dc.WriteObjectContent(writer, serialized);




WARNING – the byte arrays are not going to be compatible with previous CSLA version.  So, if you are serializing objects using MobileFormatter and storing them somewhere, you will not be able to de-serialize them after you make the change.

You can also download SerializationInfo file here.



  1. Why use the DataContract serializer at all? If you’re only serializing 3 classes (SerializationInfo, FieldInfo, and ClassInfo), why not write a hand-coded serializer for each? We did this (see source code link included) and we’ve seen about a 5x improvement in memory usage during serialization, and about a 4x improvement in the size of the serialized data. In addition we are routinely serializing large data sets (>10k objects) in less than 5 sec. We’ve had this code in production for about a month, without a single issue.

  2. @tbaldridge
    I talked to Rocky about your post, and we are going to be using similar approach, but I am not sure yet if it is going to be 100% the same. Your formatter handles a lot of types (IDS enumeration), but not all. We will need to make sure all types are handled. I think we have a good plan, I just have not had the time yet to get all the coding completed.
    Thanks for your help and input.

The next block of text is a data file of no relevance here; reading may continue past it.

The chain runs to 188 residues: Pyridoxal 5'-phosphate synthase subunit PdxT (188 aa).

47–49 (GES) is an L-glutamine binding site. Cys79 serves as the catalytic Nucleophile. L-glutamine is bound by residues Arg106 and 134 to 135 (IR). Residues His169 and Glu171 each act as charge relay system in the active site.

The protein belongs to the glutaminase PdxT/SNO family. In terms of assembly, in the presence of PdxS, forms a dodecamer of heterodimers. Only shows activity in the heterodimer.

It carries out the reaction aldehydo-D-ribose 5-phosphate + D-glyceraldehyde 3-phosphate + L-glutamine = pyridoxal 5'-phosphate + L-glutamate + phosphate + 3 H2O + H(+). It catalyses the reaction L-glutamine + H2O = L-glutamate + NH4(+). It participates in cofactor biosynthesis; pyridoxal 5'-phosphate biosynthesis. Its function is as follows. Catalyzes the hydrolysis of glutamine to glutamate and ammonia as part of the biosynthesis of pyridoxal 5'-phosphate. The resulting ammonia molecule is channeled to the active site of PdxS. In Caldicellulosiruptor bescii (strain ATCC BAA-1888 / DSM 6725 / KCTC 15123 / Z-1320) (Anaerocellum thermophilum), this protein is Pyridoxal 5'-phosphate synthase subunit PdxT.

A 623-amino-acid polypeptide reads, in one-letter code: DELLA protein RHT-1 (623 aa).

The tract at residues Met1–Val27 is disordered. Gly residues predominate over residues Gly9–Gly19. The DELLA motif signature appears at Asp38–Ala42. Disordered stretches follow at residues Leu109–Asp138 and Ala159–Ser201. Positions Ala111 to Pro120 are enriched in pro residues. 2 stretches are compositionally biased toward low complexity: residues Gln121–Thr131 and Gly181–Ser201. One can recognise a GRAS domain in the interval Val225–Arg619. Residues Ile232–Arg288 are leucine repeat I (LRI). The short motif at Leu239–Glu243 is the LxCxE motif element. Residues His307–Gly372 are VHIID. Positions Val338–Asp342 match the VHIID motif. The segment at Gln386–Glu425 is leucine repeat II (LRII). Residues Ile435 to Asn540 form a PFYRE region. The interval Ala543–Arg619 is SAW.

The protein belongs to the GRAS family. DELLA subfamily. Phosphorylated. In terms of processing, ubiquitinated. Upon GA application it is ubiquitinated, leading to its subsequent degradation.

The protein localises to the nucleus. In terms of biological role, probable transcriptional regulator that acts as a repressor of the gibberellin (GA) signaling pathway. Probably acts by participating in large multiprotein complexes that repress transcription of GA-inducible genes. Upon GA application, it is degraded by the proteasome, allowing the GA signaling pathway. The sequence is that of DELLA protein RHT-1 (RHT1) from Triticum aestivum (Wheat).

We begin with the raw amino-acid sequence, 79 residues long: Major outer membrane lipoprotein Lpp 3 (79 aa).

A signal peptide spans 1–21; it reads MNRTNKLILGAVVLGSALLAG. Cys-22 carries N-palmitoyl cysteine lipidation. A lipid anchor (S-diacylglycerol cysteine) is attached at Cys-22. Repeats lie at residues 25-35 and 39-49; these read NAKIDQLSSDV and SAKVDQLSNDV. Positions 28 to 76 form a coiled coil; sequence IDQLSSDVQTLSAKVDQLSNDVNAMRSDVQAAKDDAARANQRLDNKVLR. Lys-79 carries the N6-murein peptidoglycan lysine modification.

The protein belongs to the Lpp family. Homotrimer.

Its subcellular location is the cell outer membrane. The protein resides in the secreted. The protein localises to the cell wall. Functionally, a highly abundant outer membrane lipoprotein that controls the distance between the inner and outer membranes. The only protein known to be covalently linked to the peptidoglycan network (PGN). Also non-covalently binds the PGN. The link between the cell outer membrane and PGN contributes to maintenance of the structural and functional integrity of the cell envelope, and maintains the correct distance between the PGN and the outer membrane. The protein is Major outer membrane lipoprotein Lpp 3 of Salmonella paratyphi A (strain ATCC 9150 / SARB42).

3. Yeah, that is one of the downsides of my approach. There are some types that aren’t supported at all. And so we’ve been forced to make a few modifications to it (for instance, handling GUIDs and longs). On the other hand, it’s nice to be able to have “native” support for some types not supported by the contract serializer (for instance, Dictionary isn’t supported last I checked). It’d be nice to be able to extend the default serializer to be able to treat almost any type as a “value” type.

    I’m excited to see where these improvements go.


  4. This is great news as this will offer improvements to numerous projects we have.

    Sergey, can you confirm that the eventual changes to CSLA 4.3 will actually be different (and better) than the suggested changes attached to this blog post.

    I guess what I’m asking is, if the changes from 4.3 will be different to these, then I’d rather wait for that.

    Thanks for the hard work!

  5. The changes in 4.3 are totally different, and impprove performance a lot more. In my tests I saw that load drops in half in comparison with what I posted above. As a matter of fact, those changes are already checked in, and you could get them by getting the latest in SVN.

  6. Do you have a performance benchmark comparing CSLA vs. WCF Service vs. WCF RIA Service?

    Sending data from IIS to Silverlight client, and sending data from Silverlight client to IIS.

    CPU and memory usages.

    Benchmark over DSL, Cable internet connection.

    CSLA cannot live in its own world and only comparing to its history.

  7. No, I do not have such stats. Typically all the stats have been contributed by users in the past. Really, you also have to come up with a workload and implement everything three times, which is a ton of work. On top of that without having a lot of use cases and services the data is not relevent in many cases.
    Just my 2 cents.